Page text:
Photo credit: Arran Will
Dr Valerie Caines is the Founder of Third Act Consulting and Managing Director at Cognitrix HR Consulting. Valerie is highly sought-after as a consultant, advising government departments and corporate clients on strategic human resources-management and change-management issues. She has also served in a range of senior leadership roles across Australia in professional services, fast-moving consumer goods, and defence organisations.
What is the demand of PhD/MPhil graduates in your industry and field?
For a career as an academic, a PhD is essential. In the corporate world (in Australia) there is less recognition of what someone with a PhD can bring to a business. However, in fields like consulting and policy development, a PhD is becoming more common and sought after.
What skills you developed during your PhD/MPhil time are particularly important for a successful industry career?
- Attention to detail
- Critical thinking and problem solving
- Statistical analysis and interpretation
- High level written communication skills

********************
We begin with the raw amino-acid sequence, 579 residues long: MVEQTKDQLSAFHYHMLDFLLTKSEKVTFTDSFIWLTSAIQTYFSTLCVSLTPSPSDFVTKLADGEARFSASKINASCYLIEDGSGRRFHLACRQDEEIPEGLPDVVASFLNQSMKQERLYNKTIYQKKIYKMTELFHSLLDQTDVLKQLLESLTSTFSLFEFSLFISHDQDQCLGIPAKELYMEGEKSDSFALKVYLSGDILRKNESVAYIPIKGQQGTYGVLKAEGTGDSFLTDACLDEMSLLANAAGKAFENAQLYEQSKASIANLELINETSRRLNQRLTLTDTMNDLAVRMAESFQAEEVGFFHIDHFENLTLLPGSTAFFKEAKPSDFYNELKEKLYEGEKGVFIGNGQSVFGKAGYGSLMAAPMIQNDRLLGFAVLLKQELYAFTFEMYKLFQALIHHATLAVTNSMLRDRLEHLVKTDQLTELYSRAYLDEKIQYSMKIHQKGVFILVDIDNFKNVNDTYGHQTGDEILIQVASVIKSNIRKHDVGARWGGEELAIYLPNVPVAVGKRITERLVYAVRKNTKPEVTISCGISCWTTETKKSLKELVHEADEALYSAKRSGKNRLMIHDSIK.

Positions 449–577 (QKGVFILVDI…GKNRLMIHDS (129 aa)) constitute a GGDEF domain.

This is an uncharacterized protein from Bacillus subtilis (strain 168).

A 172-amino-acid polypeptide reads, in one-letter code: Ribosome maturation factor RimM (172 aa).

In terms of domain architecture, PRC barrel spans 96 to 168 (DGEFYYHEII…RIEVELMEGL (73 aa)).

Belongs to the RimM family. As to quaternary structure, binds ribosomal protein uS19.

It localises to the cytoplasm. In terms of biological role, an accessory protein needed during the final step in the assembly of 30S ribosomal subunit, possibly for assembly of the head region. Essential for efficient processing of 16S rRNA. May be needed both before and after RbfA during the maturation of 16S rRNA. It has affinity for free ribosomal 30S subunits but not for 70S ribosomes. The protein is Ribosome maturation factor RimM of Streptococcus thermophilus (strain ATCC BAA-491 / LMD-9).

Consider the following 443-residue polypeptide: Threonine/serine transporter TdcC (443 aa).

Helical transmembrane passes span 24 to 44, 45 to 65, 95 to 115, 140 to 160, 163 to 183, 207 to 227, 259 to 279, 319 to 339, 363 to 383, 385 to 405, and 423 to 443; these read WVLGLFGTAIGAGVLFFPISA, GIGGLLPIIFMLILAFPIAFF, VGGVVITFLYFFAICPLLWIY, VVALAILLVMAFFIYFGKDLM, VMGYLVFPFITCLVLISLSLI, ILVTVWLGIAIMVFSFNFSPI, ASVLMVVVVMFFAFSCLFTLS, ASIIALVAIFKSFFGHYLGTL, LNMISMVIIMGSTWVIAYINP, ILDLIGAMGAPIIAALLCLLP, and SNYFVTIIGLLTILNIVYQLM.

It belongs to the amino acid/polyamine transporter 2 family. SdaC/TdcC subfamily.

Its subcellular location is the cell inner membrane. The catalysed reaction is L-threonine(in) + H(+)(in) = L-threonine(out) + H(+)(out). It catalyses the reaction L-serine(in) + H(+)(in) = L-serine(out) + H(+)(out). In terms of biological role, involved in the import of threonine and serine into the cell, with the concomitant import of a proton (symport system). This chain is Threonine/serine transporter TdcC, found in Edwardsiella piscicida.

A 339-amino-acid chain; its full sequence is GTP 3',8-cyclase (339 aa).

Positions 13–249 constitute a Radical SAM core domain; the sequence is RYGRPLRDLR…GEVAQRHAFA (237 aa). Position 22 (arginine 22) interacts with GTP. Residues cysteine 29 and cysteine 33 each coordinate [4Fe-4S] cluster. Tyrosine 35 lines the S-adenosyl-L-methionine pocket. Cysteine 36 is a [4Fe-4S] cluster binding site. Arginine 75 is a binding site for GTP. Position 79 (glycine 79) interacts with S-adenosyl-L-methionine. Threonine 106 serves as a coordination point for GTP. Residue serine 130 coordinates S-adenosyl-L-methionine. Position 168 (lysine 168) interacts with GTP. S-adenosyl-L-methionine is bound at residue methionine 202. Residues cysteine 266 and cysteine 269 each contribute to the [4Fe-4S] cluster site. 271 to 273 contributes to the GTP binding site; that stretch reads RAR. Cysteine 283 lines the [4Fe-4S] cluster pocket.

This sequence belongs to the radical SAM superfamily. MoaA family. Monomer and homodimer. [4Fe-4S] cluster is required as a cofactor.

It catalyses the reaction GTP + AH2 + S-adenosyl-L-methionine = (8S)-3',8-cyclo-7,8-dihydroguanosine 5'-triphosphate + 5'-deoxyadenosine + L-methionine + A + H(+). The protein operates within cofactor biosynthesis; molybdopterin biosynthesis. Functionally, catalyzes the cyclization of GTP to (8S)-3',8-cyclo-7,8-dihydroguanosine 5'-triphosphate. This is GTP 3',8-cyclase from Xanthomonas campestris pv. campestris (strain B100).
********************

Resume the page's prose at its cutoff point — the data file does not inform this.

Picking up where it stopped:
- Ability to research problems
What are your tips for a successful private sector application and interview?
The challenge for an applicant with a PhD and limited work experience outside of academia is to translate the skills and knowledge they have to the business context. To successfully achieve this, I recommend applicants think about skills and behaviours rather than the context. For example, a PhD, is really a 3- or 6-year project. Think about the skills and behaviours you have developed for managing that project. You can also think about challenges you faced managing the project and how you overcame them. Also, think about the relationships you needed to manage, the most critical one being with your PhD supervisor. This relationship is like the relationship you will have with a manager. How did you manage this? Through this lens you have a lot more to talk about that is directly transferable to the workplace.
Almost all selection processes will utilise the behavioural approach. It is important to practice using the STAR (situation, task, action, results) approach to answering a behavioural question or responding to selection criteria. You can anticipate behavioural questions you will encounter by carefully analysing the position description for the role. It is important to focus on depth rather than breadth when approaching these interview questions.
It is also important to think about the audience when answering interview questions. I recommend communicating ideas using professional business language. Remember, you are not trying to prove how smart you are but how you can use your smarts to help them solve practical, complex business problems.
Click here to read more about Valerie's career story.